21. An appeal lies to the Deputy Commissioner from the decision of his Assistant if preferred within 30 days.

Provided that no appeal shall lie against the sentence of fine only passed by a Magistrate of the first class when the amount of fine does not exceed rupees fifty.

If the impugned order of the trial court is regarded as an irregular order of discharge, it may be treated as a decision and therefore an appeal lies to the Deputy Commissioner, but admittedly no such appeal has been preferred in the instant case. On the other hand a revision petition has been filed against this order under Rule 22 (2), which reads as follows:—

22(2). The High Court or the Deputy Commissioner may call for the proceedings of any officer subordinate to it or him and reduce, and enhance, cancel of alter any sentence passed or remand the case for retrial.

6. Mr. Sen submits that the Revision petition under Rule 22 (2) is not maintainable at all and as such the impugned order should be quashed.

7. Mr. Laskar, the learned Counsel appearing for the State submits that the case has been remanded for retrial and the power of remand is provided in Sub-rule (2) of Rule 22 and such the Revision Petition is maintainable.

8. From a perusal of the language of Sub-rule (2) of Rule 22 it is found that the High Court or the Deputy Commissioner may call for the proceedings of any subordinate officer and reduce and enhance or cancel or alter any sentence passed by such officer or remand the case for retrial. When the case is to be remanded for retrial under this provision it is required that the order of sentence has to be set aside. In the instant case there was no order of sentence and the question of setting aside sentence and remand-ins the case did not arise.

9. I have given due consideration to the provision of Rules 21, 22 and 22-A and am clearly of opinion that from an irregular order of dis-; charge as is found in the impugned j order of the learned Magistrate dated ; 28-6-1968 an appeal would lie to the 'Deputy Commissioner under Rule 21. This order of the Magistrate cannot be interpreted as an order of acquittal Under Section 251-A (ii) of the Criminal Procedure Code also. As it is not an order of sentence, the provisions of Rule 22 (2) are not attracted and as such the learned Deputy Commissioner purporting to exercise his jurisdiction under Rule 22 (2) in setting aside the order of discharge and remanding the case is without jurisdiction. By entertaining the revision petition under Rule 22 (2) beyond the prescribed period of appeal as provided in Rule 21, the appeal provision has been bypassed which cannot be allowed in law. In such matter there is no revisional power in the Deputy Commissioner.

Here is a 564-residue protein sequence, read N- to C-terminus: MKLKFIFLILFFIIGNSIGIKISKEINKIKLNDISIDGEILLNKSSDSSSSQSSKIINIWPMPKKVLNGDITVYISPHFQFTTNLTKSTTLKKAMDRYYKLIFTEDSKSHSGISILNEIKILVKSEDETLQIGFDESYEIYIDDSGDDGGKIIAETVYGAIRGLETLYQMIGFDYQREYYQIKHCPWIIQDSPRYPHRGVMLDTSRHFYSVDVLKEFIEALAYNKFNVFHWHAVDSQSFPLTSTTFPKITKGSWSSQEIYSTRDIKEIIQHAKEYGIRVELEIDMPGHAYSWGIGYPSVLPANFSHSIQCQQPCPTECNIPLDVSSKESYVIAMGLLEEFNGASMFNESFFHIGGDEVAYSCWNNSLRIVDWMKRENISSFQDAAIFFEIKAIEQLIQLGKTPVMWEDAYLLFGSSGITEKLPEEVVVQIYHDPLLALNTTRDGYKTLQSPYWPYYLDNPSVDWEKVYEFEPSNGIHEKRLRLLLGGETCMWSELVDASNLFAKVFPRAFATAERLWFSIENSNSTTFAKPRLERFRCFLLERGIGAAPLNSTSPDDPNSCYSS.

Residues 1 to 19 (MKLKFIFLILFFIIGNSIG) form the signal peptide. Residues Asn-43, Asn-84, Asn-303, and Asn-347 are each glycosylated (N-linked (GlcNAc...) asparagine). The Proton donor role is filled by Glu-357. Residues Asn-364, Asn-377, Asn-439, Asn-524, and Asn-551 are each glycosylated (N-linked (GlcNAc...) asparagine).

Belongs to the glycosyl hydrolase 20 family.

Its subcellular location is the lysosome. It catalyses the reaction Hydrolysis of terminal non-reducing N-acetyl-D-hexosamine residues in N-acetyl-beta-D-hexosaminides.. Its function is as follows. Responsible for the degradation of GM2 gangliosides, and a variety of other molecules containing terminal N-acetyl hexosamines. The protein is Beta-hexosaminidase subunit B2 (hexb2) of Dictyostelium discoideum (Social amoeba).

10. The next question arises whether the Magistrate's order should be interfered with in exercise of the revisional powers Under Section 439, Criminal Procedure Code by the High Court. Sub-section (5) of Section 439 provides that where an appeal lies under the Code and no appeal is brought, no revision petition shall be entertained at the instance of the party who could have appealed. The State in the instant case could have appealed either under Rule 21 or under Rule 22 but no such appeal was filed. No doubt the spirit of the Criminal Procedure Code is only applicable to this area. But the Rules for the Administration of Justice and Police are specific laws governing such cases and it is incumbent on the authorities to follow those laws and they may not bypass or misuse them. In view of the fact that prosecution started as far back as in 1965 (G. R. Case No. 75/65), it would not be for the ends of -justice to interfere with the Magistrate's order Under Section 439, Criminal Procedure Code at this distant date.

11. In the circumstances I hold that the impugned order of the learned Deputy Commissioner is without jurisdiction and it is set aside. The petition is allowed.